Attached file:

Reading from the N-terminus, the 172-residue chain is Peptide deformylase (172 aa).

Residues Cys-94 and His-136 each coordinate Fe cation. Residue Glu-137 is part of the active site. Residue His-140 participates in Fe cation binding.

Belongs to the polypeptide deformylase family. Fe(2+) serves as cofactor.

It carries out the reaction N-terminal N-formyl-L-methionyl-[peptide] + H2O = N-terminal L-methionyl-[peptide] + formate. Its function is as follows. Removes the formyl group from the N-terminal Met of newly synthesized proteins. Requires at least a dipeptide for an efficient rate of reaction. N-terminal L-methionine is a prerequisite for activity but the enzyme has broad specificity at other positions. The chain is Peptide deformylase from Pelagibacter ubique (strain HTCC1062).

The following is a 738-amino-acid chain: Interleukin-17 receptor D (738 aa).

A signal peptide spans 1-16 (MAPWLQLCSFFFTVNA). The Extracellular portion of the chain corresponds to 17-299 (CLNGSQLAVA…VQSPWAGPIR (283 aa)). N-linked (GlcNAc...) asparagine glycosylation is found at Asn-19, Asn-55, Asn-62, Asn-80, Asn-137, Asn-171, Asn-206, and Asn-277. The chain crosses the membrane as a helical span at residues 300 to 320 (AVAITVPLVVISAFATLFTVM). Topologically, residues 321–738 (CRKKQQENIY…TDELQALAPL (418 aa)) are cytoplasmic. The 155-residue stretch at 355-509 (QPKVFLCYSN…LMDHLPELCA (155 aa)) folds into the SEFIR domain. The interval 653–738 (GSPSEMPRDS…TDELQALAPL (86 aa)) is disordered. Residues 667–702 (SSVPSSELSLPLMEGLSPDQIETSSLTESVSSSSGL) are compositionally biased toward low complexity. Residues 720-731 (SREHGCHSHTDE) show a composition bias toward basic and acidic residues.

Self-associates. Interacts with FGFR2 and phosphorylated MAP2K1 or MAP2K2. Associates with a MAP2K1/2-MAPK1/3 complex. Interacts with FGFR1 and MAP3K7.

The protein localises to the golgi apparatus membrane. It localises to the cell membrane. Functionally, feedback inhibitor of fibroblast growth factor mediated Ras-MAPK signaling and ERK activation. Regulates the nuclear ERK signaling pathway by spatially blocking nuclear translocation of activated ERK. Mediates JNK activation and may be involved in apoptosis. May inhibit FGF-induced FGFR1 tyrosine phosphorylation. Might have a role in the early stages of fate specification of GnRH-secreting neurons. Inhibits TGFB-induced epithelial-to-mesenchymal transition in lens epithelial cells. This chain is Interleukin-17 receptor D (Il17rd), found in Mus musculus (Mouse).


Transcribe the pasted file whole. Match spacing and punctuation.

Reading from the N-terminus, the 172-residue chain is Peptide deformylase (172 aa).

Residues Cys-94 and His-136 each coordinate Fe cation. Residue Glu-137 is part of the active site. Residue His-140 participates in Fe cation binding.

Belongs to the polypeptide deformylase family. Fe(2+) serves as cofactor.

It carries out the reaction N-terminal N-formyl-L-methionyl-[peptide] + H2O = N-terminal L-methionyl-[peptide] + formate. Its function is as follows. Removes the formyl group from the N-terminal Met of newly synthesized proteins. Requires at least a dipeptide for an efficient rate of reaction. N-terminal L-methionine is a prerequisite for activity but the enzyme has broad specificity at other positions. The chain is Peptide deformylase from Pelagibacter ubique (strain HTCC1062).

The following is a 738-amino-acid chain: Interleukin-17 receptor D (738 aa).

A signal peptide spans 1-16 (MAPWLQLCSFFFTVNA). The Extracellular portion of the chain corresponds to 17-299 (CLNGSQLAVA…VQSPWAGPIR (283 aa)). N-linked (GlcNAc...) asparagine glycosylation is found at Asn-19, Asn-55, Asn-62, Asn-80, Asn-137, Asn-171, Asn-206, and Asn-277. The chain crosses the membrane as a helical span at residues 300 to 320 (AVAITVPLVVISAFATLFTVM). Topologically, residues 321–738 (CRKKQQENIY…TDELQALAPL (418 aa)) are cytoplasmic. The 155-residue stretch at 355-509 (QPKVFLCYSN…LMDHLPELCA (155 aa)) folds into the SEFIR domain. The interval 653–738 (GSPSEMPRDS…TDELQALAPL (86 aa)) is disordered. Residues 667–702 (SSVPSSELSLPLMEGLSPDQIETSSLTESVSSSSGL) are compositionally biased toward low complexity. Residues 720-731 (SREHGCHSHTDE) show a composition bias toward basic and acidic residues.

Self-associates. Interacts with FGFR2 and phosphorylated MAP2K1 or MAP2K2. Associates with a MAP2K1/2-MAPK1/3 complex. Interacts with FGFR1 and MAP3K7.

The protein localises to the golgi apparatus membrane. It localises to the cell membrane. Functionally, feedback inhibitor of fibroblast growth factor mediated Ras-MAPK signaling and ERK activation. Regulates the nuclear ERK signaling pathway by spatially blocking nuclear translocation of activated ERK. Mediates JNK activation and may be involved in apoptosis. May inhibit FGF-induced FGFR1 tyrosine phosphorylation. Might have a role in the early stages of fate specification of GnRH-secreting neurons. Inhibits TGFB-induced epithelial-to-mesenchymal transition in lens epithelial cells. This chain is Interleukin-17 receptor D (Il17rd), found in Mus musculus (Mouse).